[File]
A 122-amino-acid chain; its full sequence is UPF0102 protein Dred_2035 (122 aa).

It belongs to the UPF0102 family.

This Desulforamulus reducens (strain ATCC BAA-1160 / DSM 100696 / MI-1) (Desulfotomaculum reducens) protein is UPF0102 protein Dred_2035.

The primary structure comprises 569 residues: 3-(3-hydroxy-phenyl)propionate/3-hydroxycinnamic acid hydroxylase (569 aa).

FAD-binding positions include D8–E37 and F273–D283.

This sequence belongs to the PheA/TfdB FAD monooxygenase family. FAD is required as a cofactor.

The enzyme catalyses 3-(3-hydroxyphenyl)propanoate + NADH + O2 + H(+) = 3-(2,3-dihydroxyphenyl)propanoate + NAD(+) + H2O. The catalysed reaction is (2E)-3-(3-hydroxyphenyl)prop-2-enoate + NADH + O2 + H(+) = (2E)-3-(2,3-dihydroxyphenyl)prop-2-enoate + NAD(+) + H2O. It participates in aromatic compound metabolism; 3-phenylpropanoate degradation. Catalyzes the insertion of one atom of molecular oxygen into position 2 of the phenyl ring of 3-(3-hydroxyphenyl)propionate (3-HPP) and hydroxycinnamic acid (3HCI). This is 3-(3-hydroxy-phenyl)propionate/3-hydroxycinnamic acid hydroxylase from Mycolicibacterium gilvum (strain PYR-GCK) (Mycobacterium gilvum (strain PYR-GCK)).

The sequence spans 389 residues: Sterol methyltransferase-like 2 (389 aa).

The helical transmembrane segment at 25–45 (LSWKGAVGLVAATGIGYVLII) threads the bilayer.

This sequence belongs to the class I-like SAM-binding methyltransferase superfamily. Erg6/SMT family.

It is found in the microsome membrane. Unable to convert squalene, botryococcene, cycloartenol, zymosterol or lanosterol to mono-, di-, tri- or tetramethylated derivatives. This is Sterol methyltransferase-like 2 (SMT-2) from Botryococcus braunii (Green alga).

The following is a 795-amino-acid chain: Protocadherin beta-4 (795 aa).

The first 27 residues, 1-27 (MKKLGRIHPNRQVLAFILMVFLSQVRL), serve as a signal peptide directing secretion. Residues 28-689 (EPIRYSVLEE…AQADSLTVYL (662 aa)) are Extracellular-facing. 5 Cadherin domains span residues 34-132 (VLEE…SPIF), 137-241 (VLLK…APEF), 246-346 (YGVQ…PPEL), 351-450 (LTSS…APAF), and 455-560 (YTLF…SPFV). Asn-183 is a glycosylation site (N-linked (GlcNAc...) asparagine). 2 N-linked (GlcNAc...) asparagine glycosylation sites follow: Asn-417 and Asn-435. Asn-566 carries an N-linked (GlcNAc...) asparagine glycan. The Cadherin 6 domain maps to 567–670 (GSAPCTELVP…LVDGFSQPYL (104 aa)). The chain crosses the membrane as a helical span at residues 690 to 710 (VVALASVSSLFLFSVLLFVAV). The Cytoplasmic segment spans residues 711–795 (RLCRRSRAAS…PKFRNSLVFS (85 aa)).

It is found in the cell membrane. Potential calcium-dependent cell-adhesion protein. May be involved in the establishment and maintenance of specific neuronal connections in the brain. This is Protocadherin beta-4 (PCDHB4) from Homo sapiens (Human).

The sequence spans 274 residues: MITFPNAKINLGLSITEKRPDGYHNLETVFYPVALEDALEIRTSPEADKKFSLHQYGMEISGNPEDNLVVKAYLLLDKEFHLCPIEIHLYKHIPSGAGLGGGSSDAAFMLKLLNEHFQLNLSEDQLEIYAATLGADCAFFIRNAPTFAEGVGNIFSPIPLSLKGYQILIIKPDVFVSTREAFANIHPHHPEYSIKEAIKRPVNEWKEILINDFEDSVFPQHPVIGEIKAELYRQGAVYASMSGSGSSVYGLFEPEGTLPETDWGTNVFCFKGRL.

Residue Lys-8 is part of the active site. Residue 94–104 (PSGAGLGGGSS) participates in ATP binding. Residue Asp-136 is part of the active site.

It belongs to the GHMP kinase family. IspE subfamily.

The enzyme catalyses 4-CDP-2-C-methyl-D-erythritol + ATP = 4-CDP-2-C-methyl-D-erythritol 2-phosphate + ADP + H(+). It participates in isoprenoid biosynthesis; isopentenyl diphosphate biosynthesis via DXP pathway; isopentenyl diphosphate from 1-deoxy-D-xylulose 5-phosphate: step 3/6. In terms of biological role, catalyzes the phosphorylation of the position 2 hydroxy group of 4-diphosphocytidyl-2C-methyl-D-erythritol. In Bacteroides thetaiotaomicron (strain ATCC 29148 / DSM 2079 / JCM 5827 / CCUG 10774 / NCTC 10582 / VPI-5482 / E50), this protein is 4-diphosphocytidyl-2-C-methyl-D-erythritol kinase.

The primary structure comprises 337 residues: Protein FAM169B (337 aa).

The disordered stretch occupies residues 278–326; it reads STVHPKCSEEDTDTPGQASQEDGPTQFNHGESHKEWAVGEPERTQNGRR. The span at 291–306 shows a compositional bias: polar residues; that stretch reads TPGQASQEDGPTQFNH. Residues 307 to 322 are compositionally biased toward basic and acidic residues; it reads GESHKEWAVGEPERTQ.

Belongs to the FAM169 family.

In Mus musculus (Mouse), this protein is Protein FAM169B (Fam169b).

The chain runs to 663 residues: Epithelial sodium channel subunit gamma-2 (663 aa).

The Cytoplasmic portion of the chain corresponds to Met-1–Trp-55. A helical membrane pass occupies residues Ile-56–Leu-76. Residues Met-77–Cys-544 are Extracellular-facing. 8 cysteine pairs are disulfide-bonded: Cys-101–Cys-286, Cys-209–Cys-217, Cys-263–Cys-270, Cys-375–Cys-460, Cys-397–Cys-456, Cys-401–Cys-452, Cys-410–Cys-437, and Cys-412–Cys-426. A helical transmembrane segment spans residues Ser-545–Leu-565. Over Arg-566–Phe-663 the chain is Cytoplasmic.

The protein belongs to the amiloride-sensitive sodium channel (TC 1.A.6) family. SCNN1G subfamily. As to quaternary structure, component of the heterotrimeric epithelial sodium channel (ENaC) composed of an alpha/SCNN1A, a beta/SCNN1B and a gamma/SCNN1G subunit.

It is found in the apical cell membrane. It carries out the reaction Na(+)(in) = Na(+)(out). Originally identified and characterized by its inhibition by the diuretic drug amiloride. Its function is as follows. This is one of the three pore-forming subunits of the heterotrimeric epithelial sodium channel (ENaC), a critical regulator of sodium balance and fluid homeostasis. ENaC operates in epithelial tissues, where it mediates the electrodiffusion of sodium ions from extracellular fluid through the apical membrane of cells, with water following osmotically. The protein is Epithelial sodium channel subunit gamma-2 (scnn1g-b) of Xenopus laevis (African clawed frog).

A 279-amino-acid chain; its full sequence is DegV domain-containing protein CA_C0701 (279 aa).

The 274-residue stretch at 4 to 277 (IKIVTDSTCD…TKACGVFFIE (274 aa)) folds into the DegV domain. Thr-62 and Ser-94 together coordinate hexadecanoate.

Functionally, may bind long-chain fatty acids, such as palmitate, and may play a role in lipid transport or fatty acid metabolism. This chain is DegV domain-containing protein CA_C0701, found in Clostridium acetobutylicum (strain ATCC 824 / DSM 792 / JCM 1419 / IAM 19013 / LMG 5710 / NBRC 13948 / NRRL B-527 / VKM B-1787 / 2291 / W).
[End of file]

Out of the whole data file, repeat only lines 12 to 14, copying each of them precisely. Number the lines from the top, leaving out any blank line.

The following is a 795-amino-acid chain: Protocadherin beta-4 (795 aa).

The first 27 residues, 1-27 (MKKLGRIHPNRQVLAFILMVFLSQVRL), serve as a signal peptide directing secretion. Residues 28-689 (EPIRYSVLEE…AQADSLTVYL (662 aa)) are Extracellular-facing. 5 Cadherin domains span residues 34-132 (VLEE…SPIF), 137-241 (VLLK…APEF), 246-346 (YGVQ…PPEL), 351-450 (LTSS…APAF), and 455-560 (YTLF…SPFV). Asn-183 is a glycosylation site (N-linked (GlcNAc...) asparagine). 2 N-linked (GlcNAc...) asparagine glycosylation sites follow: Asn-417 and Asn-435. Asn-566 carries an N-linked (GlcNAc...) asparagine glycan. The Cadherin 6 domain maps to 567–670 (GSAPCTELVP…LVDGFSQPYL (104 aa)). The chain crosses the membrane as a helical span at residues 690 to 710 (VVALASVSSLFLFSVLLFVAV). The Cytoplasmic segment spans residues 711–795 (RLCRRSRAAS…PKFRNSLVFS (85 aa)).

It is found in the cell membrane. Potential calcium-dependent cell-adhesion protein. May be involved in the establishment and maintenance of specific neuronal connections in the brain. This is Protocadherin beta-4 (PCDHB4) from Homo sapiens (Human).